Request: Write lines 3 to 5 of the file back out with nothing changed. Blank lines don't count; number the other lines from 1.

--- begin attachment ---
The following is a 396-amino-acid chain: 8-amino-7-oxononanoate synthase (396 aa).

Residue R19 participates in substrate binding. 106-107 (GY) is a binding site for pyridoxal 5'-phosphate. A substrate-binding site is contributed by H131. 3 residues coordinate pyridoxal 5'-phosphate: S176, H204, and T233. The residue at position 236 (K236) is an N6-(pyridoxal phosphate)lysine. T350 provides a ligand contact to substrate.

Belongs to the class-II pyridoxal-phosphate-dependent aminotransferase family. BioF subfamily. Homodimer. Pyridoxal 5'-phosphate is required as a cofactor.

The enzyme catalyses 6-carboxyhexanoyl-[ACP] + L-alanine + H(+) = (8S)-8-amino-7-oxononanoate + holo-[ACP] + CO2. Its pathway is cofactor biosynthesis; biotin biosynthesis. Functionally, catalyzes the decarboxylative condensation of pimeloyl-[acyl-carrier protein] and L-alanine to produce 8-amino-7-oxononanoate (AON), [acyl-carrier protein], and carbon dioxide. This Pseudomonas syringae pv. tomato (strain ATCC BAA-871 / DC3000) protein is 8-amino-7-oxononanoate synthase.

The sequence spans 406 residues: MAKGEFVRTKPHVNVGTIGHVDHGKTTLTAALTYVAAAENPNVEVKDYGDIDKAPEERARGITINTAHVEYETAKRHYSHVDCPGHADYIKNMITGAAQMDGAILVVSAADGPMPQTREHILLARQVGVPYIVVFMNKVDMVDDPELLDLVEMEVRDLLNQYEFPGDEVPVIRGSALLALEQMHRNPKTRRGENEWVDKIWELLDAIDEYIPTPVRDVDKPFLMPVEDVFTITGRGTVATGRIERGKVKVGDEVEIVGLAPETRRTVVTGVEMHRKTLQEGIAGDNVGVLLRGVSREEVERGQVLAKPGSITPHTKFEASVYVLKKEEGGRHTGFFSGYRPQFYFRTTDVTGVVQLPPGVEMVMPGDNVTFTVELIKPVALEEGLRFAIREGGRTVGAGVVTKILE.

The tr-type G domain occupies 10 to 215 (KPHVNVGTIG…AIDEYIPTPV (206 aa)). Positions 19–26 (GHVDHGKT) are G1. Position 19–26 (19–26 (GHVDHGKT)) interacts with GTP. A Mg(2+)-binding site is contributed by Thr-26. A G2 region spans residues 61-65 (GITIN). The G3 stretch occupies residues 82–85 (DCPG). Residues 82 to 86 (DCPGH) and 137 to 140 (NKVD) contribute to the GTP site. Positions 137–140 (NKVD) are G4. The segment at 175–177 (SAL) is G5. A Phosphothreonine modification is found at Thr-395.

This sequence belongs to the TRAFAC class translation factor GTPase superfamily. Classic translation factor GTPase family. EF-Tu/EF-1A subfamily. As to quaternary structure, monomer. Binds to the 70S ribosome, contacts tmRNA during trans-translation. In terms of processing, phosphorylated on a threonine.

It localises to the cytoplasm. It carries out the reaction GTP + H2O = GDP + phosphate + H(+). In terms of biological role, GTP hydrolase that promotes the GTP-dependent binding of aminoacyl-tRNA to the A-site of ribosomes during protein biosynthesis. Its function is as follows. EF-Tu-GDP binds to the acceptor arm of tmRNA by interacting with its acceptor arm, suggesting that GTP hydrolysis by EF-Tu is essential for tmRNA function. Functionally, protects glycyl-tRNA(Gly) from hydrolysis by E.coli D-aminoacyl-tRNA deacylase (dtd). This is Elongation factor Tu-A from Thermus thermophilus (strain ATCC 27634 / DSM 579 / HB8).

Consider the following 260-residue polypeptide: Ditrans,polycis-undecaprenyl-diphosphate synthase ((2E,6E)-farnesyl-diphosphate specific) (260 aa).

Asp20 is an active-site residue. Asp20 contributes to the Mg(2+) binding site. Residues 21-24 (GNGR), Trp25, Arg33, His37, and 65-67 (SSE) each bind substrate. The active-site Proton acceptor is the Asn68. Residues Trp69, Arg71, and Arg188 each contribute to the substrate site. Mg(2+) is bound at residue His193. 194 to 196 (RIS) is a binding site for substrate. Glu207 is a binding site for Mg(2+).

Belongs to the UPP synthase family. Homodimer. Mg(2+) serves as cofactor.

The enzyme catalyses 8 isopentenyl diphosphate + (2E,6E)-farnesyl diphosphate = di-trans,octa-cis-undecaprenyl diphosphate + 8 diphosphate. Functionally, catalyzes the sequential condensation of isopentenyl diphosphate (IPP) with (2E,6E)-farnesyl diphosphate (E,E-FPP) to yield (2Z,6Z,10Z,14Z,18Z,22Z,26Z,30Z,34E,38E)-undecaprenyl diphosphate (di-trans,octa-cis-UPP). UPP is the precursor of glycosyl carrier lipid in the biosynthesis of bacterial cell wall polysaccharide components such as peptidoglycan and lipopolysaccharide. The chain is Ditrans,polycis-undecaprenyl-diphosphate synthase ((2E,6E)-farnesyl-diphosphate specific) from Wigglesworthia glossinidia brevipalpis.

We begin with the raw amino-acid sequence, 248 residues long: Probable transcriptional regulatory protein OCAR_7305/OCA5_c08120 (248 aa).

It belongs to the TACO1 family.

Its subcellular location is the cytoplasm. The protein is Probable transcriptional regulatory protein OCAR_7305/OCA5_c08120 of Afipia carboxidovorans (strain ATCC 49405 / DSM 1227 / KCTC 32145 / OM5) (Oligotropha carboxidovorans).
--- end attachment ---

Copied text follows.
Belongs to the class-II pyridoxal-phosphate-dependent aminotransferase family. BioF subfamily. Homodimer. Pyridoxal 5'-phosphate is required as a cofactor.

The enzyme catalyses 6-carboxyhexanoyl-[ACP] + L-alanine + H(+) = (8S)-8-amino-7-oxononanoate + holo-[ACP] + CO2. Its pathway is cofactor biosynthesis; biotin biosynthesis. Functionally, catalyzes the decarboxylative condensation of pimeloyl-[acyl-carrier protein] and L-alanine to produce 8-amino-7-oxononanoate (AON), [acyl-carrier protein], and carbon dioxide. This Pseudomonas syringae pv. tomato (strain ATCC BAA-871 / DC3000) protein is 8-amino-7-oxononanoate synthase.

The sequence spans 406 residues: MAKGEFVRTKPHVNVGTIGHVDHGKTTLTAALTYVAAAENPNVEVKDYGDIDKAPEERARGITINTAHVEYETAKRHYSHVDCPGHADYIKNMITGAAQMDGAILVVSAADGPMPQTREHILLARQVGVPYIVVFMNKVDMVDDPELLDLVEMEVRDLLNQYEFPGDEVPVIRGSALLALEQMHRNPKTRRGENEWVDKIWELLDAIDEYIPTPVRDVDKPFLMPVEDVFTITGRGTVATGRIERGKVKVGDEVEIVGLAPETRRTVVTGVEMHRKTLQEGIAGDNVGVLLRGVSREEVERGQVLAKPGSITPHTKFEASVYVLKKEEGGRHTGFFSGYRPQFYFRTTDVTGVVQLPPGVEMVMPGDNVTFTVELIKPVALEEGLRFAIREGGRTVGAGVVTKILE.